The Mandate of Heaven (天命) was a principle used to justify the power of the emperor of China, as well as explaining suitability for the office. According to this belief, heaven bestows its mandate to a just ruler, the Son of Heaven.
The Xuanzong Emperor of the Tang Dynasty flees into the mountains during the An Lushan Rebellion. via Wikipedia. By Kallie Szczepanski. Asian History Expert. By Kallie Szczepanski.
The Mandate of Heaven differed from the divine right of kings in three respects. Firstly, Chinese religion, unlike Christianity, was not monotheistic.
Good rulers would be allowed to rule with the Mandate of heaven, and despotic, unjust rulers would have the Mandate revoked.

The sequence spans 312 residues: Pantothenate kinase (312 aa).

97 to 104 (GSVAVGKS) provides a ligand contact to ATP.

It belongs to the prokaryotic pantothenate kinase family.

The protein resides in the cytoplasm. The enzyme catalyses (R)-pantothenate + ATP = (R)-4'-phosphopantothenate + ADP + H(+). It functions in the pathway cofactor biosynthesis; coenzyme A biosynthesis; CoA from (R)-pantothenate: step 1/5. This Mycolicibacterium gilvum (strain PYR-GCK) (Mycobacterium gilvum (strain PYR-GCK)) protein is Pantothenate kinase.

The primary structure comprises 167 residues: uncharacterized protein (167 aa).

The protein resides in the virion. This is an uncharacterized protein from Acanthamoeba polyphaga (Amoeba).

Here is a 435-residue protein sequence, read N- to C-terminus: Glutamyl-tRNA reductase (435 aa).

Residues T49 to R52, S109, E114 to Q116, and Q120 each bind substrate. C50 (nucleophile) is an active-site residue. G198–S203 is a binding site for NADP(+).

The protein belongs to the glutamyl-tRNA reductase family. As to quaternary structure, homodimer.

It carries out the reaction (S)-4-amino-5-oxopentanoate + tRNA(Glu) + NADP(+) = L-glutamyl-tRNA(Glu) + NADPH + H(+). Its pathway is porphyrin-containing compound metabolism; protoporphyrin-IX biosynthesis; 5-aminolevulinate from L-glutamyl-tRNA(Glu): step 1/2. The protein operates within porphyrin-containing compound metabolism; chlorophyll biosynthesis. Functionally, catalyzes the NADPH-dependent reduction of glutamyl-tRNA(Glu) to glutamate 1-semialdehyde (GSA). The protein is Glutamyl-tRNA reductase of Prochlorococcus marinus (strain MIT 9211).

The Mandate of Heaven sounded like a good idea. The Mandate of Heaven created a justification system. The Mandate either said or implied three major things.
He ruled society with the "Mandate of Heaven." Myron Cohen :: The emperor as the Son of Heaven had received the Mandate of Heaven to rule society.
Good rulers were allowed to rule under the Mandate of Heaven, while despotic, unjust rulers had the Mandate revoked.
importance of the mandate of heaven. has been in place since the zhou until the dynasty system ended and it can be argued that it is still used today.
The Mandate of Heaven was first used by the Zhou Dynasty to justify its overthrow of the Shang Dynasty and would be used by many succeeding dynasties in the same way.
Mandate of heaven definition at Dictionary.com, a free online dictionary with pronunciation, synonyms and translation.